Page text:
Positional Analysis: Defensive Tackles

Kevin Williams (Tom Dahlin/Viking Update)

The Vikings had the league's No.1 rushing defense last year, thanks in great deal to their starting Pro Bowl tackles. The addition of Jared Allen on the outside might give Pat and Kevin Williams even more opportunities to make plays inside in 2008.

One of the reasons that a lot of the national football media are picking the Vikings to be a playoff contender in 2008 is centered on one simple factor. Ask any offensive coordinator what a goal is from one game to the next and they'll fall into lock step with the universal response – establish the running game.

For the last couple of years, achieving that goal has been almost impossible for Vikings opponents. Few teams can boast the success the Vikings have had against the run the last two years, and much of that credit is given to the defensive tackles. When a team can send both of its starting DTs to the Pro Bowl, it's pretty clear that they have been successful in that regard. Kevin Williams and Pat Williams have become the gold standard of the NFC in the regard, but many believe the best is yet to come.

There has been little questioning that Kevin Williams is one of the dominant tackles in the game. Selected to three of the last four Pro Bowls, Williams has come a long way since being the butt of jokes as part of the Vikings' inability to swing a draft-day trade that allowed Jacksonville and Carolina to leap-frog them on that draft day. When then-head coach Mike Tice went before booing fans at Winter Park after the team selected Williams, he told fans to wait until they saw what Kevin could do. Hindsight being 20/20, Tice was right.

Williams has the ability to be a sack leader, having notched double-digit sacks in his first two seasons. He hasn't been able to reach those lofty numbers in the three years since, but some believe he will be the biggest beneficiary from the acquisition of Jared Allen. Because Allen will demand attention to the outside and Pat Williams almost automatically requires a double-team, Kevin Williams could be the odd-man-out, which means he might face more single coverage than he has the last couple of seasons and could again be a disruptive factor in the backfield.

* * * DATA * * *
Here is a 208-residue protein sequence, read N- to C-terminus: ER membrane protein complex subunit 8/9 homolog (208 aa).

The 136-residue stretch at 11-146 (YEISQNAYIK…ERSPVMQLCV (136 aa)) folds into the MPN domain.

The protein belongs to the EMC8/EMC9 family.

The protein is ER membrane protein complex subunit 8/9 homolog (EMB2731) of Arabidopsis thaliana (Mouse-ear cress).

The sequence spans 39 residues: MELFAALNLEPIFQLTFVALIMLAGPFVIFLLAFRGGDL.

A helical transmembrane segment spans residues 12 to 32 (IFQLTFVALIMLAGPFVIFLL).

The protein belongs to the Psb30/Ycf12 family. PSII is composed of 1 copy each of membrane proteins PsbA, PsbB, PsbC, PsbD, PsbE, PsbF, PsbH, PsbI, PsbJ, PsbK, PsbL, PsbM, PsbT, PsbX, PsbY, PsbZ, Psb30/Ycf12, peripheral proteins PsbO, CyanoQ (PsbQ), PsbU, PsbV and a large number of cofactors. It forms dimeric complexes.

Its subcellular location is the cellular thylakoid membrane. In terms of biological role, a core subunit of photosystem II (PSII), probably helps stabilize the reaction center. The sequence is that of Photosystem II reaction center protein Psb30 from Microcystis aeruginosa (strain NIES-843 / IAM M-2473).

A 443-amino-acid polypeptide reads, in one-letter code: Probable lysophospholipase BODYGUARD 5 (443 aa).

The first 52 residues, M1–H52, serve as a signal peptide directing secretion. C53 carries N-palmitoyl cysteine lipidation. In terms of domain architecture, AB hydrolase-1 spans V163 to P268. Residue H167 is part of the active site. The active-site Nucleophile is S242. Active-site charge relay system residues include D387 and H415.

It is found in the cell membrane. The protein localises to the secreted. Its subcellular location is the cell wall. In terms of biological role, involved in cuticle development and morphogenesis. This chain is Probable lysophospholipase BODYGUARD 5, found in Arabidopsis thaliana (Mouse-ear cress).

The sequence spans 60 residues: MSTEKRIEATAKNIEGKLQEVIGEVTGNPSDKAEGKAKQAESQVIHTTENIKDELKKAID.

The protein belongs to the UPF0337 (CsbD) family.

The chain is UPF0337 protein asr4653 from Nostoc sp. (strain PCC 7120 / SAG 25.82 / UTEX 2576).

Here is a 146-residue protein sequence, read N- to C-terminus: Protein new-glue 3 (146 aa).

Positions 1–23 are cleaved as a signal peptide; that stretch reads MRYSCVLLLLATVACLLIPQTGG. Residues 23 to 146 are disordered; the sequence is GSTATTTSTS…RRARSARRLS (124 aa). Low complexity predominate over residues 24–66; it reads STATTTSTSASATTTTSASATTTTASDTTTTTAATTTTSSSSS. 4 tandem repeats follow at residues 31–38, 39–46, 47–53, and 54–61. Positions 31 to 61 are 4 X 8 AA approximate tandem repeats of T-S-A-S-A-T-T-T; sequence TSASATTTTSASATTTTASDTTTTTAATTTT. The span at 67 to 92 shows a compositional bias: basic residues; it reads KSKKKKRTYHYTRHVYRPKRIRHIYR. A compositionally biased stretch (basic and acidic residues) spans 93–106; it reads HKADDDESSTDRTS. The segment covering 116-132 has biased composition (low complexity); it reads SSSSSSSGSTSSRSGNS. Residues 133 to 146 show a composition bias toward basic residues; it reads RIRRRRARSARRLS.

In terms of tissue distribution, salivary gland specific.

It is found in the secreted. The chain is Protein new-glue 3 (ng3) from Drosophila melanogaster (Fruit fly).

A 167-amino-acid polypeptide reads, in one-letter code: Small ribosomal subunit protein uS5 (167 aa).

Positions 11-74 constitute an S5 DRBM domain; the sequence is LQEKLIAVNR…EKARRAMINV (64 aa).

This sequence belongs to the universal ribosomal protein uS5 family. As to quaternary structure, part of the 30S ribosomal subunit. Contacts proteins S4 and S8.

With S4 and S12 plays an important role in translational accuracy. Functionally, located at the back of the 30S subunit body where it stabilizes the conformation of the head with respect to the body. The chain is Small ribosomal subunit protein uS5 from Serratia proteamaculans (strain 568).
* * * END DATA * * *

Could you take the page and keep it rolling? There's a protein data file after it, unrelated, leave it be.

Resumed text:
Pat Williams is a different story. A veteran who was somewhat anonymous to casual Vikings fans when he signed as a free agent from Buffalo three years ago, he has given the Vikings a run-stuffing presence in the middle of the line that the team hadn't had since the days of Jerry Ball. With the combination of size, speed for a man his size and brute strength, Big Pat requires a double team on nearly every play or else he can collapse the pocket when singled up. His presence has been felt significantly, being named to the Pro Bowl the last two years after previously being snubbed for his entire career. With the combination of the Williams Wall, the Vikings have become a dominant run defense that has been able to get many teams to abandon the run completely.

While the Williams Brothers are a dominant duo, there was some concern heading into the offseason about depth. Spencer Johnson left via free agency and created a void that needed to be filled. The Vikings are confident they have addressed that need. Fred Evans, who was signed last year after being released by Miami, is the only incumbent of the backup group and has a leg up on being the top backup in 2008. The team went the free-agent route to sign Ellis Wyms to be a potential replacement for Johnson and used a draft pick to take powerful Florida State DT Letroy Guion to provide a young burst of energy to the lineup.

While the Vikings are the envy of the league with their starting defensive tackles, the depth they have been provided with the additions of Evans, Wyms and Guion gives them an even deeper group than the one that led the league is rushing defense in 2007 – making this position one of the strongest units on the Vikings' roster heading into 2008. With teams likely unable to consistently double-team both Kevin and Pat Williams – as was the case much too often last year – a very good unit could get significantly better this year.

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